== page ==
15   pcis0  dvma_cycles          482643      dvma_wd_xfr          115069
15   pcis1  dvma_cycles          20834960    dvma_wd_xfr          33817211

bustat’s “-w (instrument PIC to collect statistics) option will program the PCI interconnects PICs (programmable interrupt controller) to collect the statistic passed as an option. These statistics including the number of PIO mode reads and writes, bus throughput, stream transfers, interrupts, and the number of DMA and DVMA operations performed. These counters are documented in the Systems Performance and Tuning book, and can also be viewed by sifting through writing Solaris PCI device drivers for Sun SPARC platforms.

Building ISC DHCP 4.X on Solaris hosts

I attempted to upgrade my ISC DHCP installation to dhcp-4.1.1b1 this past weekend, and ran into the following configure error:

$ ./configure –prefix=/bits/software/dhcp-4.1.1b1

checking for a BSD-compatible install... /bin/ginstall -c
checking whether build environment is sane... yes
checking for gawk... gawk
checking whether make sets $(MAKE)... no
checking for gcc... gcc
checking for C compiler default output file name... a.out
checking whether the C compiler works... yes
checking whether we are cross compiling... no
checking for suffix of executables...
checking for suffix of object files... o
checking whether we are using the GNU C compiler... yes
checking whether gcc accepts -g... yes
checking for gcc option to accept ISO C89... unsupported
checking for style of include used by make... none
checking dependency style of gcc... none
checking how to run the C preprocessor... /lib/cpp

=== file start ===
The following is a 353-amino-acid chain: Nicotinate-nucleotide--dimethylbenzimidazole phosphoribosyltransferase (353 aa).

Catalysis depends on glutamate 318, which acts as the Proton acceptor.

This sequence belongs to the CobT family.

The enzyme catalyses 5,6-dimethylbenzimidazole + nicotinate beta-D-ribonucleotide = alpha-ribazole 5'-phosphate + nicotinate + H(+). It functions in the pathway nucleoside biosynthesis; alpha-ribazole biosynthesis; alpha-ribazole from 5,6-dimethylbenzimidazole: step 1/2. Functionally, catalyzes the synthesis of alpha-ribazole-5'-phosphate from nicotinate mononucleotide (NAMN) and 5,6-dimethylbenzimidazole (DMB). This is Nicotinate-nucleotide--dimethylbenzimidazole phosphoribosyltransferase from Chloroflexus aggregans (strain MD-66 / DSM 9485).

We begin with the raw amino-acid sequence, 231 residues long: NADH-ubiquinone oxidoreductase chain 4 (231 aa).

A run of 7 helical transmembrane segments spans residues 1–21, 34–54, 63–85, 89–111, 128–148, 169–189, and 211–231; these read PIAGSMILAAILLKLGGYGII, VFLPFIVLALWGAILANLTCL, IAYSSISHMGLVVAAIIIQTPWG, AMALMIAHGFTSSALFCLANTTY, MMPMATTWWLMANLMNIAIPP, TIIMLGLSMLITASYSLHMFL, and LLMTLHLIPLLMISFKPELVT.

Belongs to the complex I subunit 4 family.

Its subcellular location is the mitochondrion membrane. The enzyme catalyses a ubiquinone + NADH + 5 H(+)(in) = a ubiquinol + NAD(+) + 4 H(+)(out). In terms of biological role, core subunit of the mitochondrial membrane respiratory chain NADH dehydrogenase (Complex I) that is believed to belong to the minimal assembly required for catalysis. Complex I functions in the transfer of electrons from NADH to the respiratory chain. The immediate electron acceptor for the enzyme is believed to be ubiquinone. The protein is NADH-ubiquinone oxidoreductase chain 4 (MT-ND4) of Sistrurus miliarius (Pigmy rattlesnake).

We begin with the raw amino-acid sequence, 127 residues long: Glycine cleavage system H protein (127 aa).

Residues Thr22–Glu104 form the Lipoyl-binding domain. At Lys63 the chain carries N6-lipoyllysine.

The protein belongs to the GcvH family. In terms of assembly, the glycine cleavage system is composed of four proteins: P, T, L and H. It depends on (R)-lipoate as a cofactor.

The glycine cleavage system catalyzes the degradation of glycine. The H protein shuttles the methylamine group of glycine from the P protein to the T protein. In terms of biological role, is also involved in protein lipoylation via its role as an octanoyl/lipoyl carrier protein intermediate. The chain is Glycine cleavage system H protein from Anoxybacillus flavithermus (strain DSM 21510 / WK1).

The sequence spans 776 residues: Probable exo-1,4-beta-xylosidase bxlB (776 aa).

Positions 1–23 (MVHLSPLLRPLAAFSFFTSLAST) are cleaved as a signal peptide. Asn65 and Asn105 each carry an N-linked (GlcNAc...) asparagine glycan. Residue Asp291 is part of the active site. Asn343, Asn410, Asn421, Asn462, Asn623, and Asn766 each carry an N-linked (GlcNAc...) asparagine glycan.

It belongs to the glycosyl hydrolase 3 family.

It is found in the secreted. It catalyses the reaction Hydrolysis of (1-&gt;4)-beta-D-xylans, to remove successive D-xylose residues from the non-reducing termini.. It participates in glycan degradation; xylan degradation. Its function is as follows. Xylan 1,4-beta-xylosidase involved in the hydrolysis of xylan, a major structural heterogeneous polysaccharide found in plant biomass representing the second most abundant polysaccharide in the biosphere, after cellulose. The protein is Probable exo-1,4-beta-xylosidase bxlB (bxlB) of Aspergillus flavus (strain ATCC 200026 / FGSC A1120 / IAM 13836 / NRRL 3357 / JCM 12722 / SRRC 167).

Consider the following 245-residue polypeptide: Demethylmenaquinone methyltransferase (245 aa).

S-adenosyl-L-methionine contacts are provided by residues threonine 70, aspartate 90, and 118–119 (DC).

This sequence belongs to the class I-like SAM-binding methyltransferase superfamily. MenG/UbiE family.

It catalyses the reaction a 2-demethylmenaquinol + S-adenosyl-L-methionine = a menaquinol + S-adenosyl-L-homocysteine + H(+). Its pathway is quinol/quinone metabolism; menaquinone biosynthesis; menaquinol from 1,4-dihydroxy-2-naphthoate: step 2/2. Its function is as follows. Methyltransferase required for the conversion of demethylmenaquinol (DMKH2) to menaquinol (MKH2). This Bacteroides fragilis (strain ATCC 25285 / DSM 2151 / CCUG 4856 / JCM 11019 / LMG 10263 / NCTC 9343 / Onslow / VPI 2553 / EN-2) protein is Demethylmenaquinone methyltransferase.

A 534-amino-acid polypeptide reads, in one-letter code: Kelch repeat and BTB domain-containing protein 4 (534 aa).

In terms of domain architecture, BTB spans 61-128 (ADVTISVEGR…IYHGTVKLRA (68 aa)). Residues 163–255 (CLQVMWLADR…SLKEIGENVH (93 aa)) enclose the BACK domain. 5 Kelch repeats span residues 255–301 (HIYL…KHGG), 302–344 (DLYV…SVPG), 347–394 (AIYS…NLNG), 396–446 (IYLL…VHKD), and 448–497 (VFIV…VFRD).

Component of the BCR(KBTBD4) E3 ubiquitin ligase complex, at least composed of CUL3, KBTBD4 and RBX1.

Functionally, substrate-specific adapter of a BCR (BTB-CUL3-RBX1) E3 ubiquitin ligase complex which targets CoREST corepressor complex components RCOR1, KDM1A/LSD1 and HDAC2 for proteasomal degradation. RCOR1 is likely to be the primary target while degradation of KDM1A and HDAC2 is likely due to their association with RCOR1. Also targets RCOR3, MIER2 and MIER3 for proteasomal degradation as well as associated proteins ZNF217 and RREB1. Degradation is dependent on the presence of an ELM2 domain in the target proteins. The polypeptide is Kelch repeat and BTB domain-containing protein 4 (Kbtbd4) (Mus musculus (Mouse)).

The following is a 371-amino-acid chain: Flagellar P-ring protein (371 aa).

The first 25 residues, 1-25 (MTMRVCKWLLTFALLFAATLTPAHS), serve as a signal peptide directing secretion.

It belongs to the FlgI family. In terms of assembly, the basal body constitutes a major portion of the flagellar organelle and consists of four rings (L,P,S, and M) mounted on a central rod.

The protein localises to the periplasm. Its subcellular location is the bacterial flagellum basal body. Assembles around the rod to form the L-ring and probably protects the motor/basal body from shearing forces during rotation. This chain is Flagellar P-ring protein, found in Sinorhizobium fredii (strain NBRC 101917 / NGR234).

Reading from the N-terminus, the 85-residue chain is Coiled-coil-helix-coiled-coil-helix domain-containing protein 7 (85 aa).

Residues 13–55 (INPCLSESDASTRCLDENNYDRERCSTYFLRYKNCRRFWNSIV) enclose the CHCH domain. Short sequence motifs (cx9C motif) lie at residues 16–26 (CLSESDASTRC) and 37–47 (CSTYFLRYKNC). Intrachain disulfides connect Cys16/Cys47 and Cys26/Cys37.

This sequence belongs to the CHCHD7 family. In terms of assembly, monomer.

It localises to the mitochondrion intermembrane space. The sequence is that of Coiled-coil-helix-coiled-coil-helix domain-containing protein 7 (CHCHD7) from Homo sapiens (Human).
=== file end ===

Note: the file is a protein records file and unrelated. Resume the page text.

configure: error: C preprocessor "/lib/cpp" fails sanity check
See `config.log' for more details.

Th config.log had a number of errors similar to the following:

conftest.c:11:19: stdio.h: No such file or directory
conftest.c:12:23: sys/types.h: No such file or directory
conftest.c:13:22: sys/stat.h: No such file or directory

Which are due to missing system headers. I reviewed the list of packages that were installed, and sure enough SUNWhea (this package contains the various header files) was missing. I installed this package as well as a number of others:

$ pkgadd -d . SUNWhea SUNWbinutils SUNWarc SUNWgcc SUNWgccruntime

$ pkgadd -d . SUNWlibsigsegv SUNWgm4 SUNWgnu-automake-110 SUNWaconf

Any everything compiled and installed perfectly.

Using the CPU power management features in Solaris

I mentioned previously that I built out some new hardware. When I was spec’ing out the hardware, I made sure to get “green” components that supported advanced power management features. Solaris is able to take advantage of the CPU power states, and can lower the processor operating frequency when a server is idle. Power managementis handled by the the Solaris kernel, and configured through the /etc/power.conf configuration file. By default, the file will contain a CPU power management entry similar to the following:

cpupm                   enable
cpu-threshold           1s

The cpupm directive enables CPU power management, and the cpu-threshold directive indicates how often the processor needs to be idle before the CPU frequency is lowered. To check the current operating frequency of a CPU, you can check the current_clock_Hz value for each CPU:

$ kstat -m cpu_info -i 0 -s current_clock_Hz

module: cpu_info                        instance: 0     
name:   cpu_info0                       class:    misc
        current_clock_Hz                1100000000

This is awesome stuff, and when the disk power management project is integrated, servers will hopefully be able to reduce their power consumption dramatically. Viva la Solaris!